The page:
Growing Apologist

Becoming a Defender of Truth

Christmas Just Keeps Going

on December 29, 2011
Growing up in a non-denominational Christian household (the first eight or nine years of my life, we attended an LDS church, but eventually stopped going to church all together), we always decorated for Christmas the day after Thanksgiving and then un-decorated on December 26.

Christmas was a one day event. And my world view was that all Christians celebrated Christmas this way, even the stores and public places. It wasn’t until the first Christmas that I celebrated with the BF’s family that I realized that some Christians—specifically Catholics—celebrate Christmas as a season, not a day. I remember being amazed and awed, like I was encountering an alien culture, and thrilled that Christmas was only beginning. I was not Catholic at the time, although attending mass every weekend and participating in RCIA (Rite for Catholic Initiation for Adults), but I was thinking that Catholics had it right. It made perfect sense to me.

Even though I had a wonderful RCIA class (and instructor ;)) and I have been Catholic for three years, it always seemed like Christmas lasted for months after Christmas day. Having this blog, writing posts on a regular basis and performing the research for those posts has taught me a lot of things about the Church that I had not consciously learned previously. I am amazed and awed again—thrilled actually—at the traditions of the Church. You may roll your eyes at me and say, dude, Pam, we have already covered this and now you are just repeating yourself, but bear with me as I re-cap the Advent and Christmas season.

Advent, meaning ‘the coming of Christ’, begun directly after Thanksgiving and lasted exactly 40 days until December 25. During this time, we celebrated the feast day of St. Nicholas (Dec. 6), Solemnity of the Immaculate Conception of the Blessed Virgin Mary (Dec. 8), and Optional Memorial of St. John of Kanty (Dec. 19). The scripture readings in mass covered looking forward the second coming of the Lord; the ministry and preaching of John the Baptist, who came to “Prepare the Way of the Lord”; the joy of Christians as the coming of Jesus looms closer; the events that immediately preceded the birth of Jesus. We discussed the meaning of Advent and how to celebrate it, namely preparing our hearts and homes for the first and second comings of Christ.

 

For over a month, we Christians participated in rigorous preparation, full of prayer, meditations, reflections, decorating, gift wrapping, baking, cooking, chanting ‘Come Christ, Come’—sometimes with joy and sometimes with groaning impatience. Hopefully, we all made time to attend the sacrament of confession or lifted our eyes to the heavens with forgiveness in our hearts, turned our thoughts inwards and thought about how we could follow Christ more closely, reflected on forgiving those who have harmed us, sought forgiveness for those we have harmed, and thanked the Lord for all he has done for us. Of course, we should be doing these things regularly, but Advent is a season to focus most intently on cultivating these habits.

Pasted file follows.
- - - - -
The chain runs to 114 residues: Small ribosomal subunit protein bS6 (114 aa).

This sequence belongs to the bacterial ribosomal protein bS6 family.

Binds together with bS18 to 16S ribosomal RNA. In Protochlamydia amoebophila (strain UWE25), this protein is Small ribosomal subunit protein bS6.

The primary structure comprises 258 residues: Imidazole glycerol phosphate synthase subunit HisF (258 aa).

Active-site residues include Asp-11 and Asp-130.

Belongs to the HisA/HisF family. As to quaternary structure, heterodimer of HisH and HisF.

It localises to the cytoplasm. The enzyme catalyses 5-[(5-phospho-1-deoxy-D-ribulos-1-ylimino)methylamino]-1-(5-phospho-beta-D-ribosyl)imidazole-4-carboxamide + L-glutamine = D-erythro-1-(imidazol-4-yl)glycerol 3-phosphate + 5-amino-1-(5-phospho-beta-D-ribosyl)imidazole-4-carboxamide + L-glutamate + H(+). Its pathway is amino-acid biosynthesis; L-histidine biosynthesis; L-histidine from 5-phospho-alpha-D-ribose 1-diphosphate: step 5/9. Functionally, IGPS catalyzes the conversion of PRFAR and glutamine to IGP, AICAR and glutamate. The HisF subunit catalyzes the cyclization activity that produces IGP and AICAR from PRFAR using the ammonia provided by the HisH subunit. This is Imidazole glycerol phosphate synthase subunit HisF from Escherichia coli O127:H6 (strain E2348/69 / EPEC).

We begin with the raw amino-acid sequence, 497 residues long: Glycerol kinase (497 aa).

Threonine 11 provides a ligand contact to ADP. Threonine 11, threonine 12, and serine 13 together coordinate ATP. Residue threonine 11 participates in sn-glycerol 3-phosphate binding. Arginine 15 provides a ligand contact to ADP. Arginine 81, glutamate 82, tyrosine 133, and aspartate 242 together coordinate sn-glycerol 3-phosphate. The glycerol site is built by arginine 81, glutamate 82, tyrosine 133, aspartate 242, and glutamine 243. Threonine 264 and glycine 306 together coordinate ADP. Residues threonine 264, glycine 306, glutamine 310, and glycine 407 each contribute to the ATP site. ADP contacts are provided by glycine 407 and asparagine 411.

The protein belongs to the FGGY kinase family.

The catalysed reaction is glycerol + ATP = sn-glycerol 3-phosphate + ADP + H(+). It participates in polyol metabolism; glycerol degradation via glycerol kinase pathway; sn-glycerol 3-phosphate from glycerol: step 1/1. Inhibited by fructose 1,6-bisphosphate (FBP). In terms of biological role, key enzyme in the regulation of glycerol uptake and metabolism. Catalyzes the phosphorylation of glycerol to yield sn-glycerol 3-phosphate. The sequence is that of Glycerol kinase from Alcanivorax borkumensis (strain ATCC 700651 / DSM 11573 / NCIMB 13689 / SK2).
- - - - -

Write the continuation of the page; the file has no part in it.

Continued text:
It seems to me like a wonderful way to start the New Year. First, to actively humble ourselves, repent and seek penance. Then to celebrate Jesus’ birth with great joy, acknowledging the day that our savior came into the world to bestow grace and forgiveness in our souls. Now, the celebrations continue—it isn’t just one day of celebrations after forty days of repentance—but twelve days, forty days, a lifetime of joy at the miracle that the Lord performed for us.

This is what awes me—the seasons of the Church that rise and falls with the life of Christ, the tools and resources that the Church provides in order to cultivate the saint in all of us; the attitudes that the Church sets—humbled repentance followed by wonderful joy and merriment; the reminders that yes! we are sinners and yes! we are saved. We are saved, not by our will, our actions or our power, but by God’s. There is not a single thing that we can do to be worthy of the grace that the Lord gifted to us. Yet, we cannot sit on our hands and tell God to do it all. We are called to be active children of God, to repent, prepare, celebrate and share. And oh my do we celebrate.

Christmas isn’t over yet (it’s really never over). Its traditional end is on the Baptism of the Lord around January 8, but more commonly ended on the Epiphany of the Lord on January 6.

So my friends: Merry Christmas.

Additional Reading:

What is the Catholic Liturgical year?

The Liturgical Year: Congregation for Divine Worship

Resources for Liturgy and Prayer for the Seasons of Advent and Christmas

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2 responses to “Christmas Just Keeps Going

  1. Anonymous says:

    Great insight! Not to mention pictures that are near and dear to my heart. One small thing – RCIA stands for Rite of Christian Initiation for Adults (It is all about Christ and not necessarily the denomination, although as Catholics we truly believe we are attempting to live the way Christ intended all his people.)

    • Pamalogist says:

      Hey thanks! I get so used to the jargon sometimes, I forgot to explain the acronymn. 🙂 It has been a wonderful Christmas– the pictures don’t do it justice. 🙂

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